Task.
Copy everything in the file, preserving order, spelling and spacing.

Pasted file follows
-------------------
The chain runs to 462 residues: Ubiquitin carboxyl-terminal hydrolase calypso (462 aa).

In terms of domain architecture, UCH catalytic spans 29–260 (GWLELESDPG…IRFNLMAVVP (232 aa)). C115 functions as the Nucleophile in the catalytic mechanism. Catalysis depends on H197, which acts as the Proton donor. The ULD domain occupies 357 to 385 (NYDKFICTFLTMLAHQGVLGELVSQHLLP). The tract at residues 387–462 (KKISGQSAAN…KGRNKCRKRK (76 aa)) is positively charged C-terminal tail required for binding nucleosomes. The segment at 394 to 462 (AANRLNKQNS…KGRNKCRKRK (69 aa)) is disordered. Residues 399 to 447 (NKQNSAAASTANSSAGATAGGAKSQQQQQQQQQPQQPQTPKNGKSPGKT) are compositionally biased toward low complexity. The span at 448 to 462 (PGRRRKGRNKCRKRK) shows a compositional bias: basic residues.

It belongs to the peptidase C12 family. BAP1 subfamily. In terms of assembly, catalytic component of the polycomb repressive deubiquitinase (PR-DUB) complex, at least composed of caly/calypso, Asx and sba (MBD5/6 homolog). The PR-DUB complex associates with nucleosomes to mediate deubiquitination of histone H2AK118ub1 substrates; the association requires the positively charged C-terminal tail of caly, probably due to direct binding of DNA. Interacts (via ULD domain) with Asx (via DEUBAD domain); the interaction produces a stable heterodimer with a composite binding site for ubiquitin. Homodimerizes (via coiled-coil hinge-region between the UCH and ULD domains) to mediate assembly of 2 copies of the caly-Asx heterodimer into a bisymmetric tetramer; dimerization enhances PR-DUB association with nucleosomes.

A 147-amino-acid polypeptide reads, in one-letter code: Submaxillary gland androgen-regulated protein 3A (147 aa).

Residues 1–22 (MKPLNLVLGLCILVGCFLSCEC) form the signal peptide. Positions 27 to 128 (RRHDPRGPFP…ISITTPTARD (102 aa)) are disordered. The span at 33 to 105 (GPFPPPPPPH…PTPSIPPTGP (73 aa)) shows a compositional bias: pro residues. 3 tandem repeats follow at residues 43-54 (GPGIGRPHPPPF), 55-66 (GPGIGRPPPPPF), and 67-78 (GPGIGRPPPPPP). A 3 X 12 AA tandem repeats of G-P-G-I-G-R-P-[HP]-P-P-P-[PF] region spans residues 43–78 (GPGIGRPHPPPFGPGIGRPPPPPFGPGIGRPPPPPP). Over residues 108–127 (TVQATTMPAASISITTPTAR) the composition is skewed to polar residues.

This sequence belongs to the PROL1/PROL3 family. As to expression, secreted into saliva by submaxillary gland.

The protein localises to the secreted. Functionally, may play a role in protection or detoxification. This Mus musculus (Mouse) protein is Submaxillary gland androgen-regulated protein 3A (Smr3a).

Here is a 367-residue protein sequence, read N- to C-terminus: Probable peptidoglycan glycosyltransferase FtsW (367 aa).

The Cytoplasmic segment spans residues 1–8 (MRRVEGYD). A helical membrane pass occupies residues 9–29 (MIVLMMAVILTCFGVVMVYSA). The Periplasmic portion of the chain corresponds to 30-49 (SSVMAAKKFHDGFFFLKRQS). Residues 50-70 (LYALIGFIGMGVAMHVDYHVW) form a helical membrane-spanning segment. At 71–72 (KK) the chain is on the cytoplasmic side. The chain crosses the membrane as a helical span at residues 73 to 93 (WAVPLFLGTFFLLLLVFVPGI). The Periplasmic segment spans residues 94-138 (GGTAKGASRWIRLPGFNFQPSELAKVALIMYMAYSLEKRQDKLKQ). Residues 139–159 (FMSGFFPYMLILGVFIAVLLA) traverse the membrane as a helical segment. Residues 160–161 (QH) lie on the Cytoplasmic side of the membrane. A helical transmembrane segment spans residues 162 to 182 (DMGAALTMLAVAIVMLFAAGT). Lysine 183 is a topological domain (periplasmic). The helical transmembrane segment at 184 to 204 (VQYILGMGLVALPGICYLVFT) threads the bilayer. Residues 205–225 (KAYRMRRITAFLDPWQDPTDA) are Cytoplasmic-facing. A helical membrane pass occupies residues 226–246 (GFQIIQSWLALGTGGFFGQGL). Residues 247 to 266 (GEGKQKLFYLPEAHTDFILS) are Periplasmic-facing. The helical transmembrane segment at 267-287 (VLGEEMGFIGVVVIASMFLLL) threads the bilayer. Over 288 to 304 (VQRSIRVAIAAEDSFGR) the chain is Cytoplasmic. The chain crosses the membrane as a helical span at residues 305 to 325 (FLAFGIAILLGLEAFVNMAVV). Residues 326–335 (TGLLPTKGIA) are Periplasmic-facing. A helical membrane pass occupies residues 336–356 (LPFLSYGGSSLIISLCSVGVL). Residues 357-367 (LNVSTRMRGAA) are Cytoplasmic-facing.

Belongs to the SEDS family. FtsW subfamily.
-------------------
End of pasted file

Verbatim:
The chain runs to 462 residues: Ubiquitin carboxyl-terminal hydrolase calypso (462 aa).

In terms of domain architecture, UCH catalytic spans 29–260 (GWLELESDPG…IRFNLMAVVP (232 aa)). C115 functions as the Nucleophile in the catalytic mechanism. Catalysis depends on H197, which acts as the Proton donor. The ULD domain occupies 357 to 385 (NYDKFICTFLTMLAHQGVLGELVSQHLLP). The tract at residues 387–462 (KKISGQSAAN…KGRNKCRKRK (76 aa)) is positively charged C-terminal tail required for binding nucleosomes. The segment at 394 to 462 (AANRLNKQNS…KGRNKCRKRK (69 aa)) is disordered. Residues 399 to 447 (NKQNSAAASTANSSAGATAGGAKSQQQQQQQQQPQQPQTPKNGKSPGKT) are compositionally biased toward low complexity. The span at 448 to 462 (PGRRRKGRNKCRKRK) shows a compositional bias: basic residues.

It belongs to the peptidase C12 family. BAP1 subfamily. In terms of assembly, catalytic component of the polycomb repressive deubiquitinase (PR-DUB) complex, at least composed of caly/calypso, Asx and sba (MBD5/6 homolog). The PR-DUB complex associates with nucleosomes to mediate deubiquitination of histone H2AK118ub1 substrates; the association requires the positively charged C-terminal tail of caly, probably due to direct binding of DNA. Interacts (via ULD domain) with Asx (via DEUBAD domain); the interaction produces a stable heterodimer with a composite binding site for ubiquitin. Homodimerizes (via coiled-coil hinge-region between the UCH and ULD domains) to mediate assembly of 2 copies of the caly-Asx heterodimer into a bisymmetric tetramer; dimerization enhances PR-DUB association with nucleosomes.

A 147-amino-acid polypeptide reads, in one-letter code: Submaxillary gland androgen-regulated protein 3A (147 aa).

Residues 1–22 (MKPLNLVLGLCILVGCFLSCEC) form the signal peptide. Positions 27 to 128 (RRHDPRGPFP…ISITTPTARD (102 aa)) are disordered. The span at 33 to 105 (GPFPPPPPPH…PTPSIPPTGP (73 aa)) shows a compositional bias: pro residues. 3 tandem repeats follow at residues 43-54 (GPGIGRPHPPPF), 55-66 (GPGIGRPPPPPF), and 67-78 (GPGIGRPPPPPP). A 3 X 12 AA tandem repeats of G-P-G-I-G-R-P-[HP]-P-P-P-[PF] region spans residues 43–78 (GPGIGRPHPPPFGPGIGRPPPPPFGPGIGRPPPPPP). Over residues 108–127 (TVQATTMPAASISITTPTAR) the composition is skewed to polar residues.

This sequence belongs to the PROL1/PROL3 family. As to expression, secreted into saliva by submaxillary gland.

The protein localises to the secreted. Functionally, may play a role in protection or detoxification. This Mus musculus (Mouse) protein is Submaxillary gland androgen-regulated protein 3A (Smr3a).

Here is a 367-residue protein sequence, read N- to C-terminus: Probable peptidoglycan glycosyltransferase FtsW (367 aa).

The Cytoplasmic segment spans residues 1–8 (MRRVEGYD). A helical membrane pass occupies residues 9–29 (MIVLMMAVILTCFGVVMVYSA). The Periplasmic portion of the chain corresponds to 30-49 (SSVMAAKKFHDGFFFLKRQS). Residues 50-70 (LYALIGFIGMGVAMHVDYHVW) form a helical membrane-spanning segment. At 71–72 (KK) the chain is on the cytoplasmic side. The chain crosses the membrane as a helical span at residues 73 to 93 (WAVPLFLGTFFLLLLVFVPGI). The Periplasmic segment spans residues 94-138 (GGTAKGASRWIRLPGFNFQPSELAKVALIMYMAYSLEKRQDKLKQ). Residues 139–159 (FMSGFFPYMLILGVFIAVLLA) traverse the membrane as a helical segment. Residues 160–161 (QH) lie on the Cytoplasmic side of the membrane. A helical transmembrane segment spans residues 162 to 182 (DMGAALTMLAVAIVMLFAAGT). Lysine 183 is a topological domain (periplasmic). The helical transmembrane segment at 184 to 204 (VQYILGMGLVALPGICYLVFT) threads the bilayer. Residues 205–225 (KAYRMRRITAFLDPWQDPTDA) are Cytoplasmic-facing. A helical membrane pass occupies residues 226–246 (GFQIIQSWLALGTGGFFGQGL). Residues 247 to 266 (GEGKQKLFYLPEAHTDFILS) are Periplasmic-facing. The helical transmembrane segment at 267-287 (VLGEEMGFIGVVVIASMFLLL) threads the bilayer. Over 288 to 304 (VQRSIRVAIAAEDSFGR) the chain is Cytoplasmic. The chain crosses the membrane as a helical span at residues 305 to 325 (FLAFGIAILLGLEAFVNMAVV). Residues 326–335 (TGLLPTKGIA) are Periplasmic-facing. A helical membrane pass occupies residues 336–356 (LPFLSYGGSSLIISLCSVGVL). Residues 357-367 (LNVSTRMRGAA) are Cytoplasmic-facing.

Belongs to the SEDS family. FtsW subfamily.